In March 2022, the Securities and Exchange Commission (SEC) issued a proposed rule on climate-related disclosures. Since then, organizations have evaluated how the proposed rule could impact them and how best to prepare. However, with over 15,000 comment letters from companies, investors and myriad other stakeholders, the requirements are expected to change when adopted by the SEC, which is currently expected to happen in the first half of 2023. With anticipation mounting, sustainability leaders are asking, “What can we do now while we wait?”
Although companies are being proactive, they struggle with dedicating resources to prepare for rules that will likely change. At the same time, there has been a rapid acceleration of environmental, social and governance (ESG) activity abroad — most notably the Corporate Sustainability Reporting Directive (CSRD) regulation in Europe and the International Sustainability Standards Board (ISSB) that seeks to influence regulation — leading to questions about how those developments may impact US-based companies’ reporting.1 Despite the current uncertainty around the content of the final rules, there are actions companies can take now.
1. SEC Climate Rule Preparation: Build or strengthen your GHG emissions inventory.
When surveying the broad landscape of existing voluntary ESG reporting and the emerging mandatory reporting regulations, there are several common themes. One of the most significant areas of commonality relates to greenhouse gas (GHG) emissions. The SEC and ISSB proposals, as well as the draft CSRD European Sustainability Reporting Standards (ESRS), would all require disclosure of Scope 1 and Scope 2 GHG emissions, and in many cases, Scope 3 emissions.2,3 All three initiatives have incorporated the GHG Protocol (the Protocol) in some form to date, as it is the most widely used framework for calculating and reporting GHG emissions.4,5 As a result, establishing a strong foundation for emissions accounting by leveraging the guidance and methodologies in the Protocol is an important step companies can take now. In doing so, companies may find areas of uncertainty or ambiguity in the Protocol guidance. We encourage companies to provide feedback to the Protocol authors to help drive rigor and clarity in these standards⁶ as well as engage with sustainability professionals familiar with the interpretation and application of the Protocol.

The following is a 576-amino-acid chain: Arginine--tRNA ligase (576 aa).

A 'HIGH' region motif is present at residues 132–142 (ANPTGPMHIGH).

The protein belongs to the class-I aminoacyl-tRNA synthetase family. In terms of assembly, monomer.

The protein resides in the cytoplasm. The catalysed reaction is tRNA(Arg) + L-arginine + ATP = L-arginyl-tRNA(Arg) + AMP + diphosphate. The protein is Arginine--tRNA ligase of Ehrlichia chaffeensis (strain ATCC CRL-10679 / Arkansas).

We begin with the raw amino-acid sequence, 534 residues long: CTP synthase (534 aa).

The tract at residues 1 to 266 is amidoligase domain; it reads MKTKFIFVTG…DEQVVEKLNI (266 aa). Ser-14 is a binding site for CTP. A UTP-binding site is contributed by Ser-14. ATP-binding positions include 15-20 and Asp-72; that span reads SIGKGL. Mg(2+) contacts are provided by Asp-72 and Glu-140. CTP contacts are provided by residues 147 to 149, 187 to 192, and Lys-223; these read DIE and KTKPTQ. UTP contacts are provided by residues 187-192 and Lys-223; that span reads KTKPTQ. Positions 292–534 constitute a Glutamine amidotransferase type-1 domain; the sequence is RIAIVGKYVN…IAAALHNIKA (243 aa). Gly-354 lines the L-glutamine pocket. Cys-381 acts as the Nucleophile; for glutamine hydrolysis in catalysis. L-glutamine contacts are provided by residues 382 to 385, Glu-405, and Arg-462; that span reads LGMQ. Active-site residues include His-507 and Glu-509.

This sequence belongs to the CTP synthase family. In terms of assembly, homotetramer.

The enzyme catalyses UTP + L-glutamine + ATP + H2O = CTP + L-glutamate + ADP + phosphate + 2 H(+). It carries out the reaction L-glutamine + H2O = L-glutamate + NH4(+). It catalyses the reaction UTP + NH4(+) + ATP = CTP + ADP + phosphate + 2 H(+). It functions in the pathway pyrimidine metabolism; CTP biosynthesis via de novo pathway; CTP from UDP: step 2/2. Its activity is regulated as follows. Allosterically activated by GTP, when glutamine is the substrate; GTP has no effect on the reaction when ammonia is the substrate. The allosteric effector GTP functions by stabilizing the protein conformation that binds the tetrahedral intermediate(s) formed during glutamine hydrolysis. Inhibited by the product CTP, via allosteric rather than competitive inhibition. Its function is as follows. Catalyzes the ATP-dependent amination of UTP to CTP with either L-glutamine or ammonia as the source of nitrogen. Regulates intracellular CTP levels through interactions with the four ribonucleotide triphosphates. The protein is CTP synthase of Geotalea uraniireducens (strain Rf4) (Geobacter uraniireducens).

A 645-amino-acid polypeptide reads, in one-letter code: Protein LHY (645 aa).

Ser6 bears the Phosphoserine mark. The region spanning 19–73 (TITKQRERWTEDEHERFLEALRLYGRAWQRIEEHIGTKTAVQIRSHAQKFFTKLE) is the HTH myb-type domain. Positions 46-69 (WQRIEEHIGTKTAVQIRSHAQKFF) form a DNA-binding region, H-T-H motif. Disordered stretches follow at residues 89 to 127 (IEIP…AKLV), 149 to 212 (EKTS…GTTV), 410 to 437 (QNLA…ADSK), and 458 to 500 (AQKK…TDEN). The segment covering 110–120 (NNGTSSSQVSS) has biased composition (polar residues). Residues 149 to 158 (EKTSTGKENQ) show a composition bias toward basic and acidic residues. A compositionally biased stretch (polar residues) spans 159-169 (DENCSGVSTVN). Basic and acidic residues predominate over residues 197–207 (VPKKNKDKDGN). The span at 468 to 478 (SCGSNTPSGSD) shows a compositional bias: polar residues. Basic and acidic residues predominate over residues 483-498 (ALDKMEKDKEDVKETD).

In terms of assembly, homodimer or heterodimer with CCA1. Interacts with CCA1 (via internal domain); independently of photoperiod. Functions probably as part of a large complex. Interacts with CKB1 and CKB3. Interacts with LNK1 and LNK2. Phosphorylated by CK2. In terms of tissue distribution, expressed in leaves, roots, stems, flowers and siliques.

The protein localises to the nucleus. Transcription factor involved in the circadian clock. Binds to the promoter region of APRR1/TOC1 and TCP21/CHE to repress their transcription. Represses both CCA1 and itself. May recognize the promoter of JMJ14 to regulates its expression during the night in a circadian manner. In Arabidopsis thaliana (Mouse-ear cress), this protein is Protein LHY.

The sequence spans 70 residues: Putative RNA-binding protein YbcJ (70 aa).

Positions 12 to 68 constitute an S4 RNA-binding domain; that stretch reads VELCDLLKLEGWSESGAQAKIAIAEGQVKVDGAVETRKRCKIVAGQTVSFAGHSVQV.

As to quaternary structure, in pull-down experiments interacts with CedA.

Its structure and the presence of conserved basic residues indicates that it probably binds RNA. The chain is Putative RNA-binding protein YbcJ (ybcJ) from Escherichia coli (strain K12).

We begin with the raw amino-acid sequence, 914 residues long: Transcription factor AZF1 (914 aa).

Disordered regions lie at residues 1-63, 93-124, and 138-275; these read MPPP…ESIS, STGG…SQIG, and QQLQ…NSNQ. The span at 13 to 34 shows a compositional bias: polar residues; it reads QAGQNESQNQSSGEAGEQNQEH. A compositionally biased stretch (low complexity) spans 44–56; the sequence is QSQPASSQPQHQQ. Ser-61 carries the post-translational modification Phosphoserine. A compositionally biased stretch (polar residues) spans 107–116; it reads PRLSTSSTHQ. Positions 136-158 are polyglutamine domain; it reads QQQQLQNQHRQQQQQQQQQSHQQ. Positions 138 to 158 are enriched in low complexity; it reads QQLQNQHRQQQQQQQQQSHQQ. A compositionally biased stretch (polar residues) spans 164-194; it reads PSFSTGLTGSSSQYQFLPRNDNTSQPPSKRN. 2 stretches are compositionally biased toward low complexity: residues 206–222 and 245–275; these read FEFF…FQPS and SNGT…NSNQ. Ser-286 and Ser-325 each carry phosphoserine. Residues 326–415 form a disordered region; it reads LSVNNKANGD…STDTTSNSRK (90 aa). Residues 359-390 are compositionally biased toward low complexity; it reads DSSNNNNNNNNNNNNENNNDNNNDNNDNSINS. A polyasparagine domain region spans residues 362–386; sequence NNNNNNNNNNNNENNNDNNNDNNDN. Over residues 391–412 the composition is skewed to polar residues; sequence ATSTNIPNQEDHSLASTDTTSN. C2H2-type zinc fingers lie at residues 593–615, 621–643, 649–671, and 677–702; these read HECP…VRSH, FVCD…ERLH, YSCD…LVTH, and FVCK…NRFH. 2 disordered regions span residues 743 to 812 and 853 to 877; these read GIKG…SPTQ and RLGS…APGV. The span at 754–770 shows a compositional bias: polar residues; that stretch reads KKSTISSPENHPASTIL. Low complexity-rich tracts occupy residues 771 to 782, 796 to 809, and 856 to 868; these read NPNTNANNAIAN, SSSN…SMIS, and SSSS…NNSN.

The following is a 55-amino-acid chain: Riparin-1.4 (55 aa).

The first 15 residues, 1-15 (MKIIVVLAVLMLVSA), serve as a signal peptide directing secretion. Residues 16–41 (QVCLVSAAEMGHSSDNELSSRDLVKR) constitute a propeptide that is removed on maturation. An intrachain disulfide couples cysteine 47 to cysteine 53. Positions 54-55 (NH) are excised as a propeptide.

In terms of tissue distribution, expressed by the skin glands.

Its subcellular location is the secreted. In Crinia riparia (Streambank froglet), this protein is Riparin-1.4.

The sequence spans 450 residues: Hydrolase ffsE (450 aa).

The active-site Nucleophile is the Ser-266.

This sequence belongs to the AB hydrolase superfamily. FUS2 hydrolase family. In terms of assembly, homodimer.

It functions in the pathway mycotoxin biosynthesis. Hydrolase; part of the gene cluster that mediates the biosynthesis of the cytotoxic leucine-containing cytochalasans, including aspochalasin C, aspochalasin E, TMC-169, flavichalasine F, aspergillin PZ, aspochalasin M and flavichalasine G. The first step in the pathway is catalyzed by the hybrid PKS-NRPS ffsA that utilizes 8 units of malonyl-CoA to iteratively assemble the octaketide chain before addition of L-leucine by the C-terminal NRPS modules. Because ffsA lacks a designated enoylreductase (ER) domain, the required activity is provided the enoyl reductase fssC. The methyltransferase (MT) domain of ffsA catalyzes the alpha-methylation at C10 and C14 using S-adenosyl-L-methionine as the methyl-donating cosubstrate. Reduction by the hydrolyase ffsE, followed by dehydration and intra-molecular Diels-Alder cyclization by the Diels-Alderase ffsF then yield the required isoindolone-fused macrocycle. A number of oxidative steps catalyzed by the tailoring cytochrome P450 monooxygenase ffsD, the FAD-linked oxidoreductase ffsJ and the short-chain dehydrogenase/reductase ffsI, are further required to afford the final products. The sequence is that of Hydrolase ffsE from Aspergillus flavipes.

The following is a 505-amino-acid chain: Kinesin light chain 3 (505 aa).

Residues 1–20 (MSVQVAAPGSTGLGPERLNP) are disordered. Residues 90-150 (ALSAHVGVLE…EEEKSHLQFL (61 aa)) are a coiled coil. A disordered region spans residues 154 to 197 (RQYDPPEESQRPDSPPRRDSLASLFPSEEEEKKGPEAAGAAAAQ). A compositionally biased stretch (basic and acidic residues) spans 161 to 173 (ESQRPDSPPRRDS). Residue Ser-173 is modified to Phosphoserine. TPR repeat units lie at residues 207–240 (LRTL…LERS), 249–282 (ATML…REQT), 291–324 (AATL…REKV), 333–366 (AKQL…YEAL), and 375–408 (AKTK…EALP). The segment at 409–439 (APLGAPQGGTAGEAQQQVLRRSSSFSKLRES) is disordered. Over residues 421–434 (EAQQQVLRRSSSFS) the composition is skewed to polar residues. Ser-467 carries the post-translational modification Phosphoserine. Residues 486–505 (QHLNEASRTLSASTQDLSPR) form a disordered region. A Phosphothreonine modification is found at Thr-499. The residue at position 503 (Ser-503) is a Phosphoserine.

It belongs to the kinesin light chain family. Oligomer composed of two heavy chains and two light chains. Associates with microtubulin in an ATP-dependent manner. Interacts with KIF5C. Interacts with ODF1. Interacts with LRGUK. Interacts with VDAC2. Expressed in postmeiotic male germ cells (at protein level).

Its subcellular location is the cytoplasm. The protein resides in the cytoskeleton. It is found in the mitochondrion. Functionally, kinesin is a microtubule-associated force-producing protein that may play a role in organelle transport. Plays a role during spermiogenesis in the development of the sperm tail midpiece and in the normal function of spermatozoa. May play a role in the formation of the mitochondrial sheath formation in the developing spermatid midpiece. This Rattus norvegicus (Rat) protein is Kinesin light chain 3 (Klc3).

Compiling a GHG inventory is similar in some ways to preparing consolidated financial statements. You will need to build the inventory from disaggregated information at the emission-generating asset level, such as the amount of electricity used in a particular building or the amount of fuel used to power heavy machinery. Raw data is converted to GHG emissions using various factors and conversion rates. It is not uncommon to use estimation or extrapolation methodologies for areas where actual data is unavailable. These methodologies can be complex and are often subject to higher risk of human error in unautomated systems. As such, implementing strong internal controls, including appropriate reviews now, will be critical to ensure high-quality future mandatory reporting.
Now may also be a good time to begin exploring digital enablement for the GHG inventory. Inventories supported with automation are less exposed to the risk of human error and can facilitate faster reporting, which will likely be needed to meet the accelerated reporting timelines proposed by the expected regulations. For example, the SEC has proposed that emissions data be included in the annual report, which is due within 60 days of year-end for large companies. While it is possible that the SEC will relax this timeline in the final rules, it is likely that investors will continue to pressure companies to provide emissions data at the same time that financial information is released.
Regardless of whether a company employs digital enablement, companies should consider moving up their current ESG reporting deadlines, which are typically discretionary under today’s voluntary reporting scheme and often occur after financial reporting deadlines. This could include increasing the frequency of data collection efforts, internal review and analysis.
2. Engage with finance and internal audit teams at your organization.